The concept of "diet of a nursing mother" in America does not exist. No matter how hard I tried to convince them that he had acne of newborns because I had eaten cabbage rolls, they looked at me as if they were crazy. In America, no one muffles children, and even in the winter there is cold enough, shorts and a T-shirt are varicked for all seasons.
In America, no one sterilizes anything. Russian grandmothers better refrain from going to public places where barefoot children lick the floor and the seat of public chairs in the cold, and their parents watch with pride: "More bacteria are stronger than immunity."
American parenting completely suited me, since I could not find the strength to be a Russian mother who boils diapers and ironing blankets at night. Nevertheless, all good things come to an end.
When Sasha was three months old, we flew home. Before that, our whole family had to fly to San Francisco to make Sasha Russian citizenship, and the bureaucratic hell we faced, we can only compare with childbirth. The fact that we dragged a two-week-old child across half the country for a passport already paints the picture, but this was just the tip of the iceberg. We also had to certify the translation of the birth certificate in the state capital; photograph the newborn with a neutral facial expression, so that both eyes look into the frame and both ears are visible; send from Moscow the original marriage certificate; and fill out a million questionnaires with information about all our relatives. But we did it and took the new American citizen to their historical homeland.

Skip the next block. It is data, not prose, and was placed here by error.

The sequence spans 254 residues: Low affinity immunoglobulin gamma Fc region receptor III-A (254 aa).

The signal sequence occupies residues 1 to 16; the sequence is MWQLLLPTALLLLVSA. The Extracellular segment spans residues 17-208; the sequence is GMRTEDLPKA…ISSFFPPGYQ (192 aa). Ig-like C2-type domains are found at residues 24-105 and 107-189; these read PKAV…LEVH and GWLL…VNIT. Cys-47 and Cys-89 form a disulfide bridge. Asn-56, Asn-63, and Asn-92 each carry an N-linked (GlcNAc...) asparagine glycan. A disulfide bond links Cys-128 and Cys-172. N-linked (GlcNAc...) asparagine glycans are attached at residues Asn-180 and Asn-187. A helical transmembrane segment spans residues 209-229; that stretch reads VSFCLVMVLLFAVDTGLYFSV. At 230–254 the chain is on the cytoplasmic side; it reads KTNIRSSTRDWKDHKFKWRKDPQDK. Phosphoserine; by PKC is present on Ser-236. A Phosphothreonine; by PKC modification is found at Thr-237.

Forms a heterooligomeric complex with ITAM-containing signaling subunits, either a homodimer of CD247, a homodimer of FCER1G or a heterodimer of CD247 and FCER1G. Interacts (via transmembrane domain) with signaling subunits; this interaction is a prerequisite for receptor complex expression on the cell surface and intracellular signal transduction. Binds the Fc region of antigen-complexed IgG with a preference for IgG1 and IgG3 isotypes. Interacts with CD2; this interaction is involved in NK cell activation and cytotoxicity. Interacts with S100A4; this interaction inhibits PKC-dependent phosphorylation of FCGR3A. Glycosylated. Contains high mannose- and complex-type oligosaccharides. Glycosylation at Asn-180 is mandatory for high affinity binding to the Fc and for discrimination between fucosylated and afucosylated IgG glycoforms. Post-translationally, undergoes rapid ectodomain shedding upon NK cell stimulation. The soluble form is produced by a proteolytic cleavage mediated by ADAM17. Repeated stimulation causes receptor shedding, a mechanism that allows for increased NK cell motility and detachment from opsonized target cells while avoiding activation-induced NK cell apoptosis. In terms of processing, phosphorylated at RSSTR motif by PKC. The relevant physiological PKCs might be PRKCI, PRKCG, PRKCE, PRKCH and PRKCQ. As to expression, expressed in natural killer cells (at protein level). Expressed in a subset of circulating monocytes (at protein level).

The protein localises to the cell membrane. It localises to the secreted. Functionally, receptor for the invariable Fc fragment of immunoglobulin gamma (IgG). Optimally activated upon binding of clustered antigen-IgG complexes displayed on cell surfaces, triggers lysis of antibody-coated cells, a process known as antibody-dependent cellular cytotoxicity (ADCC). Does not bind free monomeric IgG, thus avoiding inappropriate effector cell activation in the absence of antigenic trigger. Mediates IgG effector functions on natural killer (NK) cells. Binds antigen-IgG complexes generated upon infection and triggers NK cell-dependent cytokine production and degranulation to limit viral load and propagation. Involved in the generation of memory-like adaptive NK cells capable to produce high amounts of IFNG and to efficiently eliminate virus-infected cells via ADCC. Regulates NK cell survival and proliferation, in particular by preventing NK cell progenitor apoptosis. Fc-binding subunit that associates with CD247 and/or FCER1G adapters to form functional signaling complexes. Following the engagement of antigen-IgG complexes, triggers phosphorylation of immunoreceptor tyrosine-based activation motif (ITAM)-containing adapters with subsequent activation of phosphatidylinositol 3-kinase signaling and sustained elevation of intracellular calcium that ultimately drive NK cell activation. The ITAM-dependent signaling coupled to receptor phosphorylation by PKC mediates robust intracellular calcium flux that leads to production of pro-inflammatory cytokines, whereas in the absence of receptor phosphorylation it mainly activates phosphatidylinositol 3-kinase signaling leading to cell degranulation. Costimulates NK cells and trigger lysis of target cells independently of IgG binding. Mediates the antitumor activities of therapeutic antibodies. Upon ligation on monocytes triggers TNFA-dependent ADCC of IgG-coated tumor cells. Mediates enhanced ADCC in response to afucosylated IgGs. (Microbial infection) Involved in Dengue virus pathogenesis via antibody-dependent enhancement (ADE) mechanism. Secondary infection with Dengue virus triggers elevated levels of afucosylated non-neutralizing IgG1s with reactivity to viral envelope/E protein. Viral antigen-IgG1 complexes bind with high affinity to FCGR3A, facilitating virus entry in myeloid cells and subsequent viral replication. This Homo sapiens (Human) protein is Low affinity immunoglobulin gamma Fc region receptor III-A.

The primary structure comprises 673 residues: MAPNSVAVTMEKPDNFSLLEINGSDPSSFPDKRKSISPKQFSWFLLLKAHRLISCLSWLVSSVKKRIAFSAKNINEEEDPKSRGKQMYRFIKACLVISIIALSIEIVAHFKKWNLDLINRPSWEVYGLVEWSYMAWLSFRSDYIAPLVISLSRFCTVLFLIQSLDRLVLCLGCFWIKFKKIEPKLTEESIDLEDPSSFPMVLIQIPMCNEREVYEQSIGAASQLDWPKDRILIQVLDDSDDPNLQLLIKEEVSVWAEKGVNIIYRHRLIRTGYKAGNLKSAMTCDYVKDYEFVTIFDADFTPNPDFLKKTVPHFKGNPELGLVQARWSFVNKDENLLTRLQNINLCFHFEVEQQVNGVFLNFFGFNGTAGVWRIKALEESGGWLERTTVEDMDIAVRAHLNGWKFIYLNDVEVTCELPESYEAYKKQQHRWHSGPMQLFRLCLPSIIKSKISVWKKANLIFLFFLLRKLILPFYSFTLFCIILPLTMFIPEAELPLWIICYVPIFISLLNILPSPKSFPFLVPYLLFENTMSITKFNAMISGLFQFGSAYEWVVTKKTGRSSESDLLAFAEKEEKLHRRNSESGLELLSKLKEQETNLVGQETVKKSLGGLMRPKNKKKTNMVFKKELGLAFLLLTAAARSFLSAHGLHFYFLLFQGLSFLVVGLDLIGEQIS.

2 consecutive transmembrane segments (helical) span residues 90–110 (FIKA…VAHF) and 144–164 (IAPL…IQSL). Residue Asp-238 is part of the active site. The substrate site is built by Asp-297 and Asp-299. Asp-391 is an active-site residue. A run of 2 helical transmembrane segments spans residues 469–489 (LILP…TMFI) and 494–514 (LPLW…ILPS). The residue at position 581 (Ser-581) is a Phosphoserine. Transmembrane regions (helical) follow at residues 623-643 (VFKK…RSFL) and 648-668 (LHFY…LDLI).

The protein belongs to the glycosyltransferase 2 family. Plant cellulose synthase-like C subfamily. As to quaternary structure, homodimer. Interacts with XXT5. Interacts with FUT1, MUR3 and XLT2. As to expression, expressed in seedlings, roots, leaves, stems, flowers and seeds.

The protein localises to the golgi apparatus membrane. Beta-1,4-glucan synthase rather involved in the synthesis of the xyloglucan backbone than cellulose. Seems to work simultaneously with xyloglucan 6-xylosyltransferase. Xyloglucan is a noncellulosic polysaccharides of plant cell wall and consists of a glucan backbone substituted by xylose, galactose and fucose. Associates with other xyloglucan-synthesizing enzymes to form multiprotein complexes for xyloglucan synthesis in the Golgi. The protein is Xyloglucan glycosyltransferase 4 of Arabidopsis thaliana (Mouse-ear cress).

I cannot say that I suffered greatly on maternity leave in Moscow. Of course, I was mired in massages, baby swimming, wooden pyramids and early development, but then we found Fyodor Katasonov, and life became easier. My friend and I fell out of bed at about the same time, at the same age. I wrote to Katasonov, and she called the district therapist. In the end, I was reassured for a minute by a short message, and she was told that the baby was autistic, and she took him to the doctors for several weeks, refuting the diagnosis (with the baby, in the end, everything was hurt, he just started walking a little later than the district clinic ).
Honestly, Katasonov in America would be one of a million such doctors, and here he is - a cool innovator. It’s a pity that in our country it’s so far, but if you can get to it, then it’s worth it: thousands of saved nerve cells are more expensive than thousands of rubles spent.
When Sasha was a year and three months old, I was offered a job in Canada. This meant that my husband and I had to switch roles: I gave him a child and went to work on the other side of the planet. And the three of us. No one else: no grandmothers, no great-grandmothers, no friends.
Now we live on the west coast of Canada, in the warmest city in this country on the Pacific coast. Our child has learned well the most important English words - apple and truck. In theory, he knows that sharing is caring, in practice - not always. He knows that in the morning mom leaves for work, and in the evening she is tired. He knows that on a plane he flies in Albuquerque to his great-grandmother and great-grandfather, and his grandmother, second grandmother and a cat named Pipka live in Moscow. And he, Sasha, lives in Victoria, Canada. He hates doctors, like everyone else in this country.